✓✓ Read Receipts: Ugliness and Judgement

A photo of a 'girlfriend' pillow; a fabric square with a single arm and two breasts.
Photo by @uglydesign

The supermarket I occasionally shop at has started selling wonky products, their euphemism for the misshapen unwashed fruit and veg. I prefer these wonky products as they’re cheaper, and I really don’t mind if my potatoes are a little muddy. The hatred of the word curation. Supermarkets are one of the most viciously curated modern spaces. They employ invigilators and guards, and entire production lines exist to collect, judge, and sort the work they show. Their arbitration over beauty and taste follows interpretations of national and EU laws that loosely define the bendiness of bananas and the quantity of rat poison in Marmite. When the UK leaves the EU all of this legislation will have to be redefined, we’ll have new British standards of ugliness, of wonkiness, and tastelessness. Of course, the definition of ugliness is linked to degeneracy and inefficiency, the standards by which fascists judge people.

  • @uglydesign on Instagram. Even at the time I never understood the aesthetics of the late-90s to 2000s. Typified by the kind of Chindogu objects that you found in The Gadget Shop; everything seemed to be a gimmick and had to be designed with curves and cheap thick plastic. The prospect of the new millennium meant that everything was spray-painted in silver-effect—my first mobile phone was a silver effect Nokia 3410. It’s upsetting to think that we ought to consider these our Weimar years.
  • Perhaps they think it better for our architecture, like all our arts, to revel in the suffering and brutality of the human experience. Well, yes, life is sometimes ugly. Which is precisely why we must create all of the sublimity of which we are capable—to enthral and inspire; to counter the disappointment and harm which are bound to be part of human frailty. The Journey to Beauty by Minister for State of Transport John Hayes. For a speech on neo-gothic beauty it’s more a sub-par Futurist screed; the conrumore of baked beans agitated in motor oil. Despite this, it’s probably going to become more significant in the coming years.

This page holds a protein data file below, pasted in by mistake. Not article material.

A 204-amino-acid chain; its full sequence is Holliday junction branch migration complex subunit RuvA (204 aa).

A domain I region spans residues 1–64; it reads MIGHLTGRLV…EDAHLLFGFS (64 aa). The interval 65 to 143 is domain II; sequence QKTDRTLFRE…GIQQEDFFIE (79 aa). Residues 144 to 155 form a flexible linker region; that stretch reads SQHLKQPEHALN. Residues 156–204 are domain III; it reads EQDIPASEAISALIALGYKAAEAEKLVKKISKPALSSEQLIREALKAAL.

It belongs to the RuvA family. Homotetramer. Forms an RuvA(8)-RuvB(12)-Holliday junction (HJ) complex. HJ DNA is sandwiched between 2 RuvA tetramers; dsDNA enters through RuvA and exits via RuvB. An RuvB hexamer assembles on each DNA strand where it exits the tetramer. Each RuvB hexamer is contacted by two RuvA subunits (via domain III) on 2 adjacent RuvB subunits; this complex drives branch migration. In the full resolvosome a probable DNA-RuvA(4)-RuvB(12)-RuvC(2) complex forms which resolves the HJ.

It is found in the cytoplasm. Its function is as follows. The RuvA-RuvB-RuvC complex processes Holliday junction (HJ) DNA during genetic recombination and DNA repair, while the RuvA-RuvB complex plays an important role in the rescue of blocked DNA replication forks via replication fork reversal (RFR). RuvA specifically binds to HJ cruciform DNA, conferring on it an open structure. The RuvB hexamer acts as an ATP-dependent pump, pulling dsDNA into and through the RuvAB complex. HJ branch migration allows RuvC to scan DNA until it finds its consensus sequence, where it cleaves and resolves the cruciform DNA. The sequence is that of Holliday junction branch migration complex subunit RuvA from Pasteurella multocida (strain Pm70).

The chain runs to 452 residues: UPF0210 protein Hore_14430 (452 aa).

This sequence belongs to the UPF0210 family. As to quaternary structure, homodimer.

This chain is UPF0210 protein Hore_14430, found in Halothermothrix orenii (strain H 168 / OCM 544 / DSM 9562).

• Unlike the brutalist legacy of other European capitals, the brutalism of Paris did not manifest many cultural buildings of the city centre. A New Guide Maps the Overlooked Brutalism of Paris on Hyperallergic. For a city that has constantly reinvented itself following disasters it’s a surprise that Paris’ urban planning was so conservative following the Second World War. A self-consciously beautiful city, I wonder when people will decide that Haussman’s confrontational foundations could actually do with a makeover. Next time I get to Paris I’ll be visiting these concrete landmarks before they’re torn down.
  • Arbus had a way of making even the most ordinary people seem frightened, or uneasy, or garish, so that the line between who was a freak and who wasn’t in her work became thin. It was as though she went out with her camera looking for the unsettled, or for some way of finding or inventing a world as distant as possible from the one in which she was raised. Buy birthday present, go to morgue in the London Review of Books. While I’m familiar with Diane Arbus’ work I haven’t read much into her life which, while comfortably distanced from trouble by her parents’ wealth, according to various accounts included a life-long incestuous relationship with her brother.
  • First, they’d stand for full-frontal shots, then in profile, with sucked-in stomachs. In what amounted to report cards evaluating their figures, the silhouetted images were sent home to students’ parents, with comments from the teacher on areas that needed work. The Emperor’s New Corsets in The Baffler. A fascinating article on the Mensendieck nude photography mandated by upper class American schools until the 1960s. These photos existed at the intersection of Victorian medicine, Greek sculpture, Taylorist capitalism, patriarchal institutions, and twentieth century eugenicists. I’d heard of the practice, but never knew how formalised the process was.
  • When I ask members of the disabled community whether they have ever been compared to animals because of their disabilities, I receive a torrent of replies. I am transported to a veritable bestiary of frog legs and penguin waddles, seal limbs, and monkey arms. After the Ugly Laws in The Baffler. Sunaura Taylor writes on the legislation of ugliness, and how disability was equated with ugliness and the animalisation of disabled people. Taylor notes that at a young age they knew it was insulting, but couldn’t reconcile this with the fact they loved animals.
  • It is an insult to life itself. Hayao Miyazaki responds with utter disgust to being shown AI software that produces grotesque movements for zombie games. He recalls a friend who can now barely move his arms due to a degenerative disease, and disparages the developers for their linking of disability and horror.